Kleiner, Perkins, Caufield & Byers
Dollars: $88 million
Based: Menlo Park, CA
In 2012, Kleiner Perkins remained one of the larger venture capital operations still focused on life sciences, a go-to funding source for disruptive technologies in the drug, diagnostic, medical device and digital health spaces. Amgen ($AMG) spinoff Atara Biotherapeutics, organ transplant maintenance company TransMedics, absorbable sinus stent maker Intersect ENT, digital health company Red Brick Health and gene sequencer/diagnostics upstart Foundation Medicine are just a few that drew new Kleiner Perkins investments in 2012. Partner Beth Seidenberg told us that the firm believes 2012 was "a great year" for its investments, and noted that they also successfully raised a whopping $525 million last year for the new Kleiner Perkins Caufield & Byers XV fund.
But while life sciences delivered great results, Kleiner's investments in other areas were less than stellar. Reuters recently reported that Kleiner Perkins has experienced mixed outcomes in computer/consumer technology and alternative energy in the face of bad governmental policies in the U.S., rapidly declining natural gas prices and robust competition from China. The news agency said general partner John Doerr and the firm's principals met with investors in February in an unusual display of frustration over the performance of its funds, reportedly pledging to investors it would do better in the future. And while Kleiner doesn't release details about fund performance, it may have no choice. Xconomy reports that a Reuters-driven lawsuit in California could make that data public (as well as similar records from Sequoia Capital), in order to determine how much cash was invested and the level of returns received from 10 Sequoia and Kleiner Perkins VC funds over several years.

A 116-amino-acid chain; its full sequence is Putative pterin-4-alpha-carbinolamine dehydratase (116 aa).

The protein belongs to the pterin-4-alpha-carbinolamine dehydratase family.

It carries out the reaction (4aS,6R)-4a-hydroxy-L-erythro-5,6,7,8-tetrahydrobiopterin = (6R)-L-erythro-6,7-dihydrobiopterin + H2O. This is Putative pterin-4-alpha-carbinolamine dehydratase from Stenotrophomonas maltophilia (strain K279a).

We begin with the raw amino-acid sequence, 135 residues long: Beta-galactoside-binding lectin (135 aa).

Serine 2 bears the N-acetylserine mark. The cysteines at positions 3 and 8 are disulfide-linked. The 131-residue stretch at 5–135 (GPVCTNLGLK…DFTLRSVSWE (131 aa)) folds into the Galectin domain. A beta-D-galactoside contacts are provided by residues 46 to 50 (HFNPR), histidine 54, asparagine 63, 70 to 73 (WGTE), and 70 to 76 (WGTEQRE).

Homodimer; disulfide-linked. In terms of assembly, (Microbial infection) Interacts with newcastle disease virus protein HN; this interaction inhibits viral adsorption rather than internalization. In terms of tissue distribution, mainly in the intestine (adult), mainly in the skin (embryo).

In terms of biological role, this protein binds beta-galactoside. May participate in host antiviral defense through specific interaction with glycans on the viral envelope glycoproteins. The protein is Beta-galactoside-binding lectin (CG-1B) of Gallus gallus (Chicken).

Seidenberg declined to comment on the outside reports. But she said Kleiner Perkins is "quite bullish about the firm, specifically about the life sciences portfolio and the progress that has been made." That means in 2013, Kleiner Perkins will "stay the course," Seidenberg noted, with an eye toward launching companies in which it invests.
"We are focused in general, particularly for this new fund, on early-stage investments," she said. "We like to start companies and we like Series A. And we are still looking across all the different areas--drugs, devices, diagnostics, and healthcare IT."
She added that her firm sees a life sciences industry that will experience a better 2013, in part, because of progress with the FDA, reimbursements, and an opening in M&A and IPO activity on the biotechnology side. Case in point: cancer specialist and portfolio company Tesaro ($TSRO) went public in mid-2012, raising $81 million in what has become a rare IPO success story. And in March 2013, the company pulled in another $91 million in a successful stock offering. With Tesaro, at least Kleiner Perkins, InterWest and other investors obtained a robust return. And Seidenberg said she expects both M&A and IPO activity to return for the other life sciences sectors as well, and "we are really excited about that."
She noted that "if you look at the biotech index in relation to Nasdaq and the S&P, biotech outperformed other indices, and investors are starting to take note of that, and reengage in new companies becoming public entities."
Tesaro pockets $91M in big financing as major cancer trials continue
Amgen and Kleiner Perkins team up on biotech spinoff Atara
TransMedics hauls in $36.2M for transplant tech
Foundation Medicine's $42.5 million round to juice Dx commercialization
-- Mark Hollmer (email | Twitter)